MathOverflow is a question and answer site for professional mathematicians. Join them; it only takes a minute:

Sign up
Here's how it works:
  1. Anybody can ask a question
  2. Anybody can answer
  3. The best answers are voted up and rise to the top

It is known that for a torus $\Sigma$, every automorphism of $H_1(\Sigma; \mathbb{Z})$ is induce by an orientation preserving self-homeomorphism of $\Sigma$ unique up to isotopy. In onther words, there is a bijection between the mapping class group of $\Sigma$ and $Aut(H_1(\Sigma; \mathbb{Z}))$.

Question; Is it still true for a general compact orientable 2-surface $\Sigma$? Or is this special to a torus?

share|cite|improve this question
This is very unique to the torus. What you are interested in is the mapping class group of the surface, which is quite complicated and an active area of research. I recommend looking at the introduction of the book "A primer on mapping class groups" by Farb and Margalit, available here : – Andy Putman Feb 16 '12 at 17:08
This can be appropriately generalized for closed surfaces. The Dehn-Nielsen-Baer theorem says $MCG(\Sigma)$ is isomorphic to $Out(\pi_1(\Sigma))$. For the torus, we simply get $\pi_1=H_1$ and $Aut=Out$. – Steve D Feb 16 '12 at 20:33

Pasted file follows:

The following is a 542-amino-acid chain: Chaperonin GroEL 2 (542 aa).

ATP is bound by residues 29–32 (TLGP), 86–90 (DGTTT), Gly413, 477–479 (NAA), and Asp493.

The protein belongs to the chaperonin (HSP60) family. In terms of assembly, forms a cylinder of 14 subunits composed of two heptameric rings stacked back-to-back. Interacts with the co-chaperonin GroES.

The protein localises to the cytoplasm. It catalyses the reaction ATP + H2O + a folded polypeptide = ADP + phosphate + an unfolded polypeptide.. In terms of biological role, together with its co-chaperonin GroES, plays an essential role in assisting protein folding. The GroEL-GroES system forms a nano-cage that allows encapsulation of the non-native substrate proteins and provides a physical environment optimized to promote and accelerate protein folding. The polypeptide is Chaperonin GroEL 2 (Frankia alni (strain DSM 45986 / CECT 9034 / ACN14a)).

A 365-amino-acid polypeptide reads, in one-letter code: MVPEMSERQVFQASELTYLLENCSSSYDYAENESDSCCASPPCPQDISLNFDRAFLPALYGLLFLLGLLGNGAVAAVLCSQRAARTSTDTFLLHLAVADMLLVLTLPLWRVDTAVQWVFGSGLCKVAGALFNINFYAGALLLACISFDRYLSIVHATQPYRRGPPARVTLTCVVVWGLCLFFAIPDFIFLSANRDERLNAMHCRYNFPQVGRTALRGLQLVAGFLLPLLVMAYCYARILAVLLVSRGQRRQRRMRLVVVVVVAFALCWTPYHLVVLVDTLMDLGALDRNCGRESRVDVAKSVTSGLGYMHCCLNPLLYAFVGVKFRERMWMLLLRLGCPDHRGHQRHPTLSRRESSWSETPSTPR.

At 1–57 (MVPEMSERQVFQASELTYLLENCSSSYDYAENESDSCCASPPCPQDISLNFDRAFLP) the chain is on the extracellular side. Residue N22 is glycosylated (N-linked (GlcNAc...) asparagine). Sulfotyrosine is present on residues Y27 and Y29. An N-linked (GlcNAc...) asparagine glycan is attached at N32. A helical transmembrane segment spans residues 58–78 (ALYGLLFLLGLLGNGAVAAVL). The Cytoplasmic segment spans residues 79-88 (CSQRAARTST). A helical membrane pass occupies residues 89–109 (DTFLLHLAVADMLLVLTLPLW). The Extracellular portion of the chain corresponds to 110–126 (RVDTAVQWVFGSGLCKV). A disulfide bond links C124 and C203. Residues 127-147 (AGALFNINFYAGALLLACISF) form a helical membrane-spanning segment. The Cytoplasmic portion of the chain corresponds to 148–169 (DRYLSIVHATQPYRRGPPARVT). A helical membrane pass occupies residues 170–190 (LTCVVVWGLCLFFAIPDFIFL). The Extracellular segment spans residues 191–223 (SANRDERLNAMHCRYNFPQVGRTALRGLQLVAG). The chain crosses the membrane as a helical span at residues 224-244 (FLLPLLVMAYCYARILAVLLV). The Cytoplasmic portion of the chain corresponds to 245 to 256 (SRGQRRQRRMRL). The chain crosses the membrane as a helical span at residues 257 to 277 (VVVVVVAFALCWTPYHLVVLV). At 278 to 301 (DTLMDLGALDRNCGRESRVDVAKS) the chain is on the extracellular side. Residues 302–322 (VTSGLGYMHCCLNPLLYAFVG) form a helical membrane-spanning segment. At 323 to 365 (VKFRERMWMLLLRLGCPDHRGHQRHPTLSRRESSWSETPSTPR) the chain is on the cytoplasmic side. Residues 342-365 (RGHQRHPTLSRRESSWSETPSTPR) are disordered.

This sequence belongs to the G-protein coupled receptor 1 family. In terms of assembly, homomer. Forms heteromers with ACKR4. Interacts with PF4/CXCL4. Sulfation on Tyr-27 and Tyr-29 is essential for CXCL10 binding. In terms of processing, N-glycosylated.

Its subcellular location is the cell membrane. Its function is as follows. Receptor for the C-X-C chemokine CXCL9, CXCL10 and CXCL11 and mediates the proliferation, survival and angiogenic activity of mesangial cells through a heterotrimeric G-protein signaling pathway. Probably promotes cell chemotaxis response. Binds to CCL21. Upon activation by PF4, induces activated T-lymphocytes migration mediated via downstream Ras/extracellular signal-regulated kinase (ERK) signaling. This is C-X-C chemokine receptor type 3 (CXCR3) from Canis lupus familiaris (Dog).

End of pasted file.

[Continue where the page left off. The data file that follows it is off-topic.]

The magic words are "Torelli subgroup" (google, and you will find a million hits) -- that is the kernel of the map from the mapping class group to the automorphism group of the first homology. The torus (I usually think of the punctured torus) is also unique in that for it that map is surjective (the image is, in general, the symplectic group, which is not usually equal to the special linear group except when the dimension is equal to two).

share|cite|improve this answer

Your Answer


By posting your answer, you agree to the privacy policy and terms of service.

Not the answer you're looking for? Browse other questions tagged or ask your own question.